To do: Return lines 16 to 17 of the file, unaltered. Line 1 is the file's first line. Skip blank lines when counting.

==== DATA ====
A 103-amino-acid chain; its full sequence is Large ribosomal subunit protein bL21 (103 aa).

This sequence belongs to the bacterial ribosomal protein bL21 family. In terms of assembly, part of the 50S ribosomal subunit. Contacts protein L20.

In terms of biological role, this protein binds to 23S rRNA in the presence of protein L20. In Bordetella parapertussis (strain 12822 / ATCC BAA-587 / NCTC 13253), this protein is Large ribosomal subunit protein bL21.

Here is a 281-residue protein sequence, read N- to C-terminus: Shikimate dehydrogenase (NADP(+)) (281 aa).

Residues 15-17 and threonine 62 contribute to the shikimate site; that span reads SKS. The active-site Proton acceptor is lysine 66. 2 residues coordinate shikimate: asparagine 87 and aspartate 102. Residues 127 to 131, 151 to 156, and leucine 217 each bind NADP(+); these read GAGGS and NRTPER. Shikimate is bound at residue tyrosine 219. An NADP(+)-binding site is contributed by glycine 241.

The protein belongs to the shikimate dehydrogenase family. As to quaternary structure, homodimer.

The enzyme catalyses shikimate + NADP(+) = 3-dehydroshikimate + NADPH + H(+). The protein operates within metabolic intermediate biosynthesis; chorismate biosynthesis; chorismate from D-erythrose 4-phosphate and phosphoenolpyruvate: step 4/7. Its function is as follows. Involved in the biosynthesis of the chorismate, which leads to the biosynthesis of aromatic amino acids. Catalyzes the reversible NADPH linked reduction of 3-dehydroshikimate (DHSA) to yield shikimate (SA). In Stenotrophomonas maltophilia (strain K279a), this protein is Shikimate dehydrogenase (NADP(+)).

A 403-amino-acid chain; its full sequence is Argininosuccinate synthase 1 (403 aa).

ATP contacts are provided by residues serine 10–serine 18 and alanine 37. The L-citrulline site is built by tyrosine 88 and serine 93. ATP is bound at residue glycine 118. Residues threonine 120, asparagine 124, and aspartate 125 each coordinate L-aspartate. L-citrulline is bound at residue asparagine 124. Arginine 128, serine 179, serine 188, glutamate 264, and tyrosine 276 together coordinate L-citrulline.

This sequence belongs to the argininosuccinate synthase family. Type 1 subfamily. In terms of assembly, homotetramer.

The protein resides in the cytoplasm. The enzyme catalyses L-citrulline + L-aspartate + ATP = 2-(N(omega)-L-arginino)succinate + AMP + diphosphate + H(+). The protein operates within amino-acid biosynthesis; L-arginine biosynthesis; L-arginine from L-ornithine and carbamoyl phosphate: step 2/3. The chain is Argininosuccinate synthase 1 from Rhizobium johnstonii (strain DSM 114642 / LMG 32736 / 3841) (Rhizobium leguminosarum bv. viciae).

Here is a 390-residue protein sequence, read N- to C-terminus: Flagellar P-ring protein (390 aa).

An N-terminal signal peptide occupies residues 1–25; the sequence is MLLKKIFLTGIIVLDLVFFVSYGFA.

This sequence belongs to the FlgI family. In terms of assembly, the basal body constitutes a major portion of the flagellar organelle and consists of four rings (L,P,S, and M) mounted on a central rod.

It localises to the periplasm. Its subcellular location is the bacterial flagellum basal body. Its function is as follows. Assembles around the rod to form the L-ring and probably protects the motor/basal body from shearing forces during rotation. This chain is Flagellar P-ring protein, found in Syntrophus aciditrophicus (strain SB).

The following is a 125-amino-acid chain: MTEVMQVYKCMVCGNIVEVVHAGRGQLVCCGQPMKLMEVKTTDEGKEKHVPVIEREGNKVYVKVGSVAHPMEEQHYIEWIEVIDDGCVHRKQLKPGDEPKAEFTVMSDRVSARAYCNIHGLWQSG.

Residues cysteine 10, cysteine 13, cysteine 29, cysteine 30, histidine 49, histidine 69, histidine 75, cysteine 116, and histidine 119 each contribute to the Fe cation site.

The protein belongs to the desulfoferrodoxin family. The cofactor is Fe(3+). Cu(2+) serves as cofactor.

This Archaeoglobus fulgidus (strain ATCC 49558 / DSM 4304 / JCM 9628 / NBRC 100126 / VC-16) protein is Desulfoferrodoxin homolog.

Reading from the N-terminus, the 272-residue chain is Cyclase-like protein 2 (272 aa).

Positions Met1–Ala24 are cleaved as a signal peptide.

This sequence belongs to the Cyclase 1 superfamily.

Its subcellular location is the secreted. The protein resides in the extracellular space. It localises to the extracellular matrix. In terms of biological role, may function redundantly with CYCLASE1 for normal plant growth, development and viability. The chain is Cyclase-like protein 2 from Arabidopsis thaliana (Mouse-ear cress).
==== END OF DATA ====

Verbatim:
The following is a 125-amino-acid chain: MTEVMQVYKCMVCGNIVEVVHAGRGQLVCCGQPMKLMEVKTTDEGKEKHVPVIEREGNKVYVKVGSVAHPMEEQHYIEWIEVIDDGCVHRKQLKPGDEPKAEFTVMSDRVSARAYCNIHGLWQSG.

Residues cysteine 10, cysteine 13, cysteine 29, cysteine 30, histidine 49, histidine 69, histidine 75, cysteine 116, and histidine 119 each contribute to the Fe cation site.